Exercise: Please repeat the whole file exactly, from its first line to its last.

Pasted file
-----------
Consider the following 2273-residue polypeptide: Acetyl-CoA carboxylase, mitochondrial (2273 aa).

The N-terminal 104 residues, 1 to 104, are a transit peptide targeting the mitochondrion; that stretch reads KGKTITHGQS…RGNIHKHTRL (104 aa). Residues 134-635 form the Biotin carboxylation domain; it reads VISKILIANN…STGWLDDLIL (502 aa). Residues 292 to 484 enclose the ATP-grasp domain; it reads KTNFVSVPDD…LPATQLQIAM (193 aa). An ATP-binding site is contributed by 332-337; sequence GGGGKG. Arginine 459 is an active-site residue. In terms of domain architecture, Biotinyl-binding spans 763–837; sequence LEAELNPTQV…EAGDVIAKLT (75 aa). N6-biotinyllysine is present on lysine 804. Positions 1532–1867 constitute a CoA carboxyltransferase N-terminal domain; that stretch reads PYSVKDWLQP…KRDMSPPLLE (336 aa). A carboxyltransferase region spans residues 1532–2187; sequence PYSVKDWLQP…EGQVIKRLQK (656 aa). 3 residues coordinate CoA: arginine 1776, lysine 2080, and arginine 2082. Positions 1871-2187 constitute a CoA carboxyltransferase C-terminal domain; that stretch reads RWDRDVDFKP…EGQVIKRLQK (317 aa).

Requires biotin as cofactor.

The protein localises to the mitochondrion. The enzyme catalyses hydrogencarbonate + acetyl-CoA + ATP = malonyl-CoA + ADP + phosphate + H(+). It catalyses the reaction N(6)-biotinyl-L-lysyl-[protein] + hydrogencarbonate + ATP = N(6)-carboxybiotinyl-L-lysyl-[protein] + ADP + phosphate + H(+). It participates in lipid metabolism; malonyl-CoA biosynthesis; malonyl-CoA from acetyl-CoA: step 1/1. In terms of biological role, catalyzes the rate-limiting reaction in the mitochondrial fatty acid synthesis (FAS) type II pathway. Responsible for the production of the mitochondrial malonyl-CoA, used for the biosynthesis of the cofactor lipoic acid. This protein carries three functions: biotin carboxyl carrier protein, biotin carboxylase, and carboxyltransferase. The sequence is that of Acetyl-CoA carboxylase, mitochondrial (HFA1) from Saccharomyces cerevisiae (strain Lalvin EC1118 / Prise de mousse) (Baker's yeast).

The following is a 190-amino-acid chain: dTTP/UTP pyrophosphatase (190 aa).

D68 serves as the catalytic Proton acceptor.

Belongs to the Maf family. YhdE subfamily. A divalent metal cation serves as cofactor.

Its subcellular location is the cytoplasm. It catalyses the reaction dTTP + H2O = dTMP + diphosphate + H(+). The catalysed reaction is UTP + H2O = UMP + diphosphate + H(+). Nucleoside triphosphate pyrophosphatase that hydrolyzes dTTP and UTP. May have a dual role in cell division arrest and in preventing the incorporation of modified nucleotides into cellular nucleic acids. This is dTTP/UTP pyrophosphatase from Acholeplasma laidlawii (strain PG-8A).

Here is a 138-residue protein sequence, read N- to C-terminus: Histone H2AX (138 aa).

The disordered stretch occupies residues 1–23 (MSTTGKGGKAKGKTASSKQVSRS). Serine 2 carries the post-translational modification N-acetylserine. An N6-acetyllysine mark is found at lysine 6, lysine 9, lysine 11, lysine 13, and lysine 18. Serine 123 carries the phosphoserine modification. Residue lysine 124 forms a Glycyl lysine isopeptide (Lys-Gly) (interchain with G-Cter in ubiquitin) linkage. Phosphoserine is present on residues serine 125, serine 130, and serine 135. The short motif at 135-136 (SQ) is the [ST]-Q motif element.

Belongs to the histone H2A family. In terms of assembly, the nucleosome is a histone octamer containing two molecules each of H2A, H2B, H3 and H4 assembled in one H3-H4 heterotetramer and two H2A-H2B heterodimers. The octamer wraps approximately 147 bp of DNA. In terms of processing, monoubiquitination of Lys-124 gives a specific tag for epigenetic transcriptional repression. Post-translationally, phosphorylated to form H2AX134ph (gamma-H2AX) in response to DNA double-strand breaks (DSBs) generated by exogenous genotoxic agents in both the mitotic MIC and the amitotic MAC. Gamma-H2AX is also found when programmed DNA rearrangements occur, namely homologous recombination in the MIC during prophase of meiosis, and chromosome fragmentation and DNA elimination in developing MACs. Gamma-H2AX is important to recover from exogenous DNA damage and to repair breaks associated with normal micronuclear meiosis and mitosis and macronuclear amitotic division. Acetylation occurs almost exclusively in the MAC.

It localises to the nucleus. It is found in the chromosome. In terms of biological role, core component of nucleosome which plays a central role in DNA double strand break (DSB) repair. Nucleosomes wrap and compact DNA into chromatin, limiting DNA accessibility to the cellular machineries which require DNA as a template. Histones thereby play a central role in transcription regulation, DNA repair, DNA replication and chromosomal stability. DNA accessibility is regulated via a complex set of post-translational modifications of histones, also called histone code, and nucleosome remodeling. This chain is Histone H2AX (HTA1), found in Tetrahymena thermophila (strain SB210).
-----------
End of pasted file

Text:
Consider the following 2273-residue polypeptide: Acetyl-CoA carboxylase, mitochondrial (2273 aa).

The N-terminal 104 residues, 1 to 104, are a transit peptide targeting the mitochondrion; that stretch reads KGKTITHGQS…RGNIHKHTRL (104 aa). Residues 134-635 form the Biotin carboxylation domain; it reads VISKILIANN…STGWLDDLIL (502 aa). Residues 292 to 484 enclose the ATP-grasp domain; it reads KTNFVSVPDD…LPATQLQIAM (193 aa). An ATP-binding site is contributed by 332-337; sequence GGGGKG. Arginine 459 is an active-site residue. In terms of domain architecture, Biotinyl-binding spans 763–837; sequence LEAELNPTQV…EAGDVIAKLT (75 aa). N6-biotinyllysine is present on lysine 804. Positions 1532–1867 constitute a CoA carboxyltransferase N-terminal domain; that stretch reads PYSVKDWLQP…KRDMSPPLLE (336 aa). A carboxyltransferase region spans residues 1532–2187; sequence PYSVKDWLQP…EGQVIKRLQK (656 aa). 3 residues coordinate CoA: arginine 1776, lysine 2080, and arginine 2082. Positions 1871-2187 constitute a CoA carboxyltransferase C-terminal domain; that stretch reads RWDRDVDFKP…EGQVIKRLQK (317 aa).

Requires biotin as cofactor.

The protein localises to the mitochondrion. The enzyme catalyses hydrogencarbonate + acetyl-CoA + ATP = malonyl-CoA + ADP + phosphate + H(+). It catalyses the reaction N(6)-biotinyl-L-lysyl-[protein] + hydrogencarbonate + ATP = N(6)-carboxybiotinyl-L-lysyl-[protein] + ADP + phosphate + H(+). It participates in lipid metabolism; malonyl-CoA biosynthesis; malonyl-CoA from acetyl-CoA: step 1/1. In terms of biological role, catalyzes the rate-limiting reaction in the mitochondrial fatty acid synthesis (FAS) type II pathway. Responsible for the production of the mitochondrial malonyl-CoA, used for the biosynthesis of the cofactor lipoic acid. This protein carries three functions: biotin carboxyl carrier protein, biotin carboxylase, and carboxyltransferase. The sequence is that of Acetyl-CoA carboxylase, mitochondrial (HFA1) from Saccharomyces cerevisiae (strain Lalvin EC1118 / Prise de mousse) (Baker's yeast).

The following is a 190-amino-acid chain: dTTP/UTP pyrophosphatase (190 aa).

D68 serves as the catalytic Proton acceptor.

Belongs to the Maf family. YhdE subfamily. A divalent metal cation serves as cofactor.

Its subcellular location is the cytoplasm. It catalyses the reaction dTTP + H2O = dTMP + diphosphate + H(+). The catalysed reaction is UTP + H2O = UMP + diphosphate + H(+). Nucleoside triphosphate pyrophosphatase that hydrolyzes dTTP and UTP. May have a dual role in cell division arrest and in preventing the incorporation of modified nucleotides into cellular nucleic acids. This is dTTP/UTP pyrophosphatase from Acholeplasma laidlawii (strain PG-8A).

Here is a 138-residue protein sequence, read N- to C-terminus: Histone H2AX (138 aa).

The disordered stretch occupies residues 1–23 (MSTTGKGGKAKGKTASSKQVSRS). Serine 2 carries the post-translational modification N-acetylserine. An N6-acetyllysine mark is found at lysine 6, lysine 9, lysine 11, lysine 13, and lysine 18. Serine 123 carries the phosphoserine modification. Residue lysine 124 forms a Glycyl lysine isopeptide (Lys-Gly) (interchain with G-Cter in ubiquitin) linkage. Phosphoserine is present on residues serine 125, serine 130, and serine 135. The short motif at 135-136 (SQ) is the [ST]-Q motif element.

Belongs to the histone H2A family. In terms of assembly, the nucleosome is a histone octamer containing two molecules each of H2A, H2B, H3 and H4 assembled in one H3-H4 heterotetramer and two H2A-H2B heterodimers. The octamer wraps approximately 147 bp of DNA. In terms of processing, monoubiquitination of Lys-124 gives a specific tag for epigenetic transcriptional repression. Post-translationally, phosphorylated to form H2AX134ph (gamma-H2AX) in response to DNA double-strand breaks (DSBs) generated by exogenous genotoxic agents in both the mitotic MIC and the amitotic MAC. Gamma-H2AX is also found when programmed DNA rearrangements occur, namely homologous recombination in the MIC during prophase of meiosis, and chromosome fragmentation and DNA elimination in developing MACs. Gamma-H2AX is important to recover from exogenous DNA damage and to repair breaks associated with normal micronuclear meiosis and mitosis and macronuclear amitotic division. Acetylation occurs almost exclusively in the MAC.

It localises to the nucleus. It is found in the chromosome. In terms of biological role, core component of nucleosome which plays a central role in DNA double strand break (DSB) repair. Nucleosomes wrap and compact DNA into chromatin, limiting DNA accessibility to the cellular machineries which require DNA as a template. Histones thereby play a central role in transcription regulation, DNA repair, DNA replication and chromosomal stability. DNA accessibility is regulated via a complex set of post-translational modifications of histones, also called histone code, and nucleosome remodeling. This chain is Histone H2AX (HTA1), found in Tetrahymena thermophila (strain SB210).